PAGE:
We move away from Kobe and on to the Splash Brothers by the bay, Steph Curry and Klay Thompson. Few experiences rival watching the Warriors when one or both of these guys start feeling it. Steph rightly holds the claim as the greatest shooter of all-time, while Klay operates in an ethereal space between ice and fire. Thompson averages out a 40% rate from three only by going one for thirteen one night and then hitting all seven the next.
Each player produces countless highlights and memorable moments, from Steph’s hilariously cold blooded game winner against OKC in 2016 to Klay dropping 37 points in a quarter against Sacramento. My personal favorite of the duo came last season. A relatively cold Thompson broke out of his early season slump by casually dropping an NBA record fourteen threes. This record, of course, originally belonged to Steph. In this game, Klay played three quarters and essentially beat the Bulls by himself.
These supernovas fit perfectly for our simulation series. Will either guy hit that magical 15 mark?
Breaking the NBA record all over again
First, let’s look at the distributions of threes made for both players, pulled from Basketball Reference for every game they’ve played.
Other than a slight bump for Steph in games with 6 threes, the distribution is nicely aligned. Steph averages 3.6 threes a game, while Klay is a bit lower at 2.9; both guys have the same median number of threes made at 3 a game. Each graph also highlights the small glimmers at the right end of their histogram, the little hints of ridiculousness that we’ve come to love.
To simulate this firepower, I want to experiment with a truncated normal distribution. This becomes a slight variation on our Kobe analysis that lets us cap the lower bound at zero made threes. Despite what my middle school coach may have told me, you cannot have a negative three pointer.
Steph’s long right tail showcases a higher capacity for complete and utter destruction. Klay’s million games appear more tightly placed between two and five threes.
Even with that increased range, Steph might have a hard time matching his backcourt mate’s NBA record. In my million simulations, Steph only beat the record in 3 of them. Klay himself topped out at 12.07 made threes, a number that would shock any NBA fan before 2010 but barely elicits a second-glance from anyone today. Call me when he’s putting up 52 in two quarters, please.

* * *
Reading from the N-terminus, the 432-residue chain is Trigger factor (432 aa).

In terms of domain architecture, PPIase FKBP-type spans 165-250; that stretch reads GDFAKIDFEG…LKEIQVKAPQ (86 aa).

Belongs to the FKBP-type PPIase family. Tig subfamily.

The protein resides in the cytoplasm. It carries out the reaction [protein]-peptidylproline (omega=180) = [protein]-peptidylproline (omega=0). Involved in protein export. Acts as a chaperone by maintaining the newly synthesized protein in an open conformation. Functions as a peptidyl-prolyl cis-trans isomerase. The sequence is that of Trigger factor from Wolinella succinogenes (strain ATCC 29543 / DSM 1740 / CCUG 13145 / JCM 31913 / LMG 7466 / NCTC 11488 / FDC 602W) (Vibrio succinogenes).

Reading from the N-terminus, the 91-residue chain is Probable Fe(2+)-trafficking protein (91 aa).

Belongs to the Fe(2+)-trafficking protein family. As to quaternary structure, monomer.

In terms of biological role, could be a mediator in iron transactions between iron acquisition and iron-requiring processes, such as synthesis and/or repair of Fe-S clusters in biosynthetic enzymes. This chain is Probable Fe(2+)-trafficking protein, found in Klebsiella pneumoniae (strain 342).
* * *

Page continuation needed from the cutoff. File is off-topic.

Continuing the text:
What if every one of those threes had been wide open?
Take off your analytics hat (I’m imagining the green visor that accountants always have) and put on a comfy Gandalf wizards cap, because we’ve entered the realm of laughable hypotheticals.
These simulations are well and fun, but the true joy comes in tinkering with past data solely for our content. Klay and Steph boast not only historical output, but they do so at an incredibly efficient rate. Per Basketball Reference, Steph has the fifth highest 3P% of any player with at least 100 attempts at 43.8%. Klay stands at 16th.
For this simulation, imagine a world where every opposing player trips over an untied shoe, silently protests their assignments by pouting under the basket, and leaves the two most devastating shooters wide open. NBA.com tracks player shooting by the distance of their nearest defender. We can rewrite history by swapping Curry and Thompson’s actual field goal percentage with their shooting rate while wide open last season.
Steph hits a ludicrous 52.5% of his threes in this scenario, while Klay actually shot worse (39.2%) when wide open.
This filter diminishes Klay’s output, but look at the impact on Steph’s three point barrages.
His average threes per game jumps up to 4.4, but his max in this simulation drops to 13.4. While upping his overall three point rate increases his stats holistically, we’ve actually reduced his efficiency during his supernovas.
I don’t know if I could make 84.6% of my uncontested layups, let alone threes in a real NBA game.
What if klay and steph shot like retirement year Kobe?
Wide open is one thing, but imagine a world where Steph Curry and Klay Thompson make threes at the same rate as a 37-year old, ready to retire Kobe Bryant.
Kobe’s 2015-2016 season with the Lakers stands as the most iconically selfish year in my humble opinion, as, per Basketball Reference, Kobe took roughly 17 shots a game (including over 7 threes!) but produced a career-worst 46.8% true shooting. He also managed to hit only 28.5% of his threes, the single lowest rate in the history of the NBA for someone with that amount of attempts.
What does it look like for our Splash Brothers if they adopted that efficiency?
In our bizarro, Puddle Brothers reality, Klay maxes out at 6.2 threes while Steph only reaches 7.6 makes; sad numbers until you realize Larry Bird’s career high for threes in a game is seven.
Steph Curry and Klay Thompson are inevitable, unstoppable, and still unlikely to hit that magical 15 made threes record.
I can’t wait to watch them try.